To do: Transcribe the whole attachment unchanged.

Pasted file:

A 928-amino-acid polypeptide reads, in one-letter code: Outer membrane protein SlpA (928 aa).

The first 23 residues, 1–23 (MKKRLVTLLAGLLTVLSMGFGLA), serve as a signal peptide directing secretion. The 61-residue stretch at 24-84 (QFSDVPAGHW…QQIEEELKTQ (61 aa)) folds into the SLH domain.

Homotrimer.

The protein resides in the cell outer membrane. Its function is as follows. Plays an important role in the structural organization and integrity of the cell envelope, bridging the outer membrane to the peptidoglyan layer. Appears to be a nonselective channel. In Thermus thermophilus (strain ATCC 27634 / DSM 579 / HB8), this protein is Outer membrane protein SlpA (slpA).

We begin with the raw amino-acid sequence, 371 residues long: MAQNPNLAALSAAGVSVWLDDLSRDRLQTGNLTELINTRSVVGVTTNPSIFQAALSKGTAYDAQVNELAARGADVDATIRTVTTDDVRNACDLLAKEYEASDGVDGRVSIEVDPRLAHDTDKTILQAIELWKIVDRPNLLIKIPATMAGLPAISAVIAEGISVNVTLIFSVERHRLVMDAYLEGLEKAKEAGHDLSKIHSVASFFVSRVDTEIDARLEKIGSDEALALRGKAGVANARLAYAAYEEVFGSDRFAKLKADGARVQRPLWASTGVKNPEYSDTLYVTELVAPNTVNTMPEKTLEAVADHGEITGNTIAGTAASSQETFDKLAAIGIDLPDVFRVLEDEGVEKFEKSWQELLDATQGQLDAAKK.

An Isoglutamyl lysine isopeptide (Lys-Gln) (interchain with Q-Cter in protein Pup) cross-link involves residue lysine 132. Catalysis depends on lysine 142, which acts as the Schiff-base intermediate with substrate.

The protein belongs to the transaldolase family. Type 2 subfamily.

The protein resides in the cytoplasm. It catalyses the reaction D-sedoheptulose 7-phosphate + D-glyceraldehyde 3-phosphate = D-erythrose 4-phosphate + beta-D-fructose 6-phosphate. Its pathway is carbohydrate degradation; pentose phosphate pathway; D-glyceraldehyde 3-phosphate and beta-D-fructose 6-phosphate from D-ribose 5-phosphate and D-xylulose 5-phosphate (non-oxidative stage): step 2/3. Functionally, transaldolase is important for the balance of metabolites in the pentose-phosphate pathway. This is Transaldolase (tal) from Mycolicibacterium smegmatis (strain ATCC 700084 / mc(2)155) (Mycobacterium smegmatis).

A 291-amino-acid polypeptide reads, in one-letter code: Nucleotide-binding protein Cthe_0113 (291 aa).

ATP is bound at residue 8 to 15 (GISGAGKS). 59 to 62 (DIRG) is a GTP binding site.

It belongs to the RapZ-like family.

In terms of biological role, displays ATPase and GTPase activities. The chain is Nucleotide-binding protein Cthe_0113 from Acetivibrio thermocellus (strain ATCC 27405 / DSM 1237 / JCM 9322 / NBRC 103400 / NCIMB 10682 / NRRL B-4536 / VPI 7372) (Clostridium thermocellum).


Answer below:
A 928-amino-acid polypeptide reads, in one-letter code: Outer membrane protein SlpA (928 aa).

The first 23 residues, 1–23 (MKKRLVTLLAGLLTVLSMGFGLA), serve as a signal peptide directing secretion. The 61-residue stretch at 24-84 (QFSDVPAGHW…QQIEEELKTQ (61 aa)) folds into the SLH domain.

Homotrimer.

The protein resides in the cell outer membrane. Its function is as follows. Plays an important role in the structural organization and integrity of the cell envelope, bridging the outer membrane to the peptidoglyan layer. Appears to be a nonselective channel. In Thermus thermophilus (strain ATCC 27634 / DSM 579 / HB8), this protein is Outer membrane protein SlpA (slpA).

We begin with the raw amino-acid sequence, 371 residues long: MAQNPNLAALSAAGVSVWLDDLSRDRLQTGNLTELINTRSVVGVTTNPSIFQAALSKGTAYDAQVNELAARGADVDATIRTVTTDDVRNACDLLAKEYEASDGVDGRVSIEVDPRLAHDTDKTILQAIELWKIVDRPNLLIKIPATMAGLPAISAVIAEGISVNVTLIFSVERHRLVMDAYLEGLEKAKEAGHDLSKIHSVASFFVSRVDTEIDARLEKIGSDEALALRGKAGVANARLAYAAYEEVFGSDRFAKLKADGARVQRPLWASTGVKNPEYSDTLYVTELVAPNTVNTMPEKTLEAVADHGEITGNTIAGTAASSQETFDKLAAIGIDLPDVFRVLEDEGVEKFEKSWQELLDATQGQLDAAKK.

An Isoglutamyl lysine isopeptide (Lys-Gln) (interchain with Q-Cter in protein Pup) cross-link involves residue lysine 132. Catalysis depends on lysine 142, which acts as the Schiff-base intermediate with substrate.

The protein belongs to the transaldolase family. Type 2 subfamily.

The protein resides in the cytoplasm. It catalyses the reaction D-sedoheptulose 7-phosphate + D-glyceraldehyde 3-phosphate = D-erythrose 4-phosphate + beta-D-fructose 6-phosphate. Its pathway is carbohydrate degradation; pentose phosphate pathway; D-glyceraldehyde 3-phosphate and beta-D-fructose 6-phosphate from D-ribose 5-phosphate and D-xylulose 5-phosphate (non-oxidative stage): step 2/3. Functionally, transaldolase is important for the balance of metabolites in the pentose-phosphate pathway. This is Transaldolase (tal) from Mycolicibacterium smegmatis (strain ATCC 700084 / mc(2)155) (Mycobacterium smegmatis).

A 291-amino-acid polypeptide reads, in one-letter code: Nucleotide-binding protein Cthe_0113 (291 aa).

ATP is bound at residue 8 to 15 (GISGAGKS). 59 to 62 (DIRG) is a GTP binding site.

It belongs to the RapZ-like family.

In terms of biological role, displays ATPase and GTPase activities. The chain is Nucleotide-binding protein Cthe_0113 from Acetivibrio thermocellus (strain ATCC 27405 / DSM 1237 / JCM 9322 / NBRC 103400 / NCIMB 10682 / NRRL B-4536 / VPI 7372) (Clostridium thermocellum).